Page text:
• March 7, 1987: The United States announces its decision to re-flag Kuwaiti tankers. 
  • August 8, 1988: Iran and Iraq agree to a cease-fire. 

Lessons Learned

The Tanker War provides a useful historical background on a hypothetical future conflict in the Strait of Hormuz. Below are some key takeaways from the eight-year conflict:

  1. Iran and Iraq used anti-ship cruise missiles in more than half of all attacks on shipping during the Tanker War. Iraq used missiles in approximately 80 percent of their attacks on commercial ships.[viii] 
  2. Oil tankers are not very vulnerable to damage. 61 percent of the ships attacked during the Tanker War were oil tankers. In total, only 55 of the 239 petroleum tankers (23 percent) were completely sunk or declared CTL, compared to 39 percent of bulk carriers and 34 percent of freighters.[ix] 
  3. The oil market is likely to adapt to disruption in the Strait of Hormuz. Initially, the Tanker War led to a 25 percent drop in commercial shipping and a sharp rise in the price of crude oil. But the Tanker War did not significantly disrupt oil shipments. In fact, Iran lowered the price of oil to offset higher insurance premiums on shipments, and the real global oil price steadily declined during the 1980s. Even at the its most intense point, the Tanker War failed to disrupt more than two percent of ships passing through the Persian Gulf.[x] 
  4. Iran has little incentive to close the Strait of Hormuz. Despite repeated Iranian threats to close the Strait of Hormuz during the Tanker War, Iran did not follow through with this threat, as they themselves depended on the sea-lanes for vital oil exports.[xi]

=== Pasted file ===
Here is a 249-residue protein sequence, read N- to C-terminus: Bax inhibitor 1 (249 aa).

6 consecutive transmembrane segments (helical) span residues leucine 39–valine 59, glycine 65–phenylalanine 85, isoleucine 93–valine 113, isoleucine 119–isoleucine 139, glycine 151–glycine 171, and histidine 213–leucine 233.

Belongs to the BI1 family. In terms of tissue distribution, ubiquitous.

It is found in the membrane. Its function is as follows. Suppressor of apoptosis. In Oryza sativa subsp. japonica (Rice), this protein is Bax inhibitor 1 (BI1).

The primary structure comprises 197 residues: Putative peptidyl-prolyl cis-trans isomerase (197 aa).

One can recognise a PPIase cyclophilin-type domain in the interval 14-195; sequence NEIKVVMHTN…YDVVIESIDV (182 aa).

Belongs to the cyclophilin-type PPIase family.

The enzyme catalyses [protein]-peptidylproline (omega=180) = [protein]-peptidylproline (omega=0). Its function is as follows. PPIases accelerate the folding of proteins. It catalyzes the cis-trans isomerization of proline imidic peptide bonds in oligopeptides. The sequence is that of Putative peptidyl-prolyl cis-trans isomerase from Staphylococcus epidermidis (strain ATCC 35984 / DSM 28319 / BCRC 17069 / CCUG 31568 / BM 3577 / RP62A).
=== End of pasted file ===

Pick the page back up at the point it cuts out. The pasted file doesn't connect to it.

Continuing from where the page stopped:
[i] Martin S. Navias and E.R. Hooton, Tanker Wars: The Assault on Merchant Shipping During the Iran-Iraq Conflict, 1980-1988 (London: I.B. Tauris Publishers, 1996), p. 1.

[ii] GlobalSecurity.org, Iran-Iraq War (1980-1988). Online. Available: http://www.globalsecurity.org/military/world/war/iran-iraq.htm. Accessed: December 5, 2007.

[iii]"The Guns of '88: Lessons of the Forgotten Tanker War," American Thinker. Online. Available: http://www.americanthinker.com/2006/04/the_guns_of_88_lessons_of_the.html. Accessed: December 5, 2007.

[iv] Martin S. Navias and E.R. Hooton, Tanker Wars: The Assault on Merchant Shipping During the Iran-Iraq Conflict, 1980-1988 (London: I.B. Tauris Publishers, 1996), pp. 108, 114.

[v] Martin S. Navias and E.R. Hooton, Tanker Wars: The Assault on Merchant Shipping During the Iran-Iraq Conflict, 1980-1988 (London: I.B. Tauris Publishers, 1996), p. 153.

[vi] Anthony Cordesman, Iran's Military Forces in Transition (Westport, Connecticut: Praeger, 1999). [vii] Martin S. Navias and E.R. Hooton, Tanker Wars: The Assault on Merchant Shipping During the Iran-Iraq Conflict, 1980-1988 (London: I.B. Tauris Publishers, 1996).

[viii] Wayne P. Hughes USN (Ret.), Fleet Tactics and Coastal Combat (Annapolis: Naval Institute Press, 2000).

[ix] Martin S. Navias and E.R. Hooton, Tanker Wars: The Assault on Merchant Shipping During the Iran-Iraq Conflict, 1980-1988 (London: I.B. Tauris Publishers, 1996), p. 183.

[x] Dennis Blair and Kenneth Lieberthal, "Smooth Sailing: The World's Shipping Lanes Are Safe," Foreign Affairs, vol. 86, no. 3 (May-June 2007), p. 7.

[xi] GlobalSecurity.org, Iran-Iraq War (1980-1988). Online. Available: http://www.globalsecurity.org/military/world/war/iran-iraq.htm. Accessed: December 5, 2007.

This page last modified in August 2008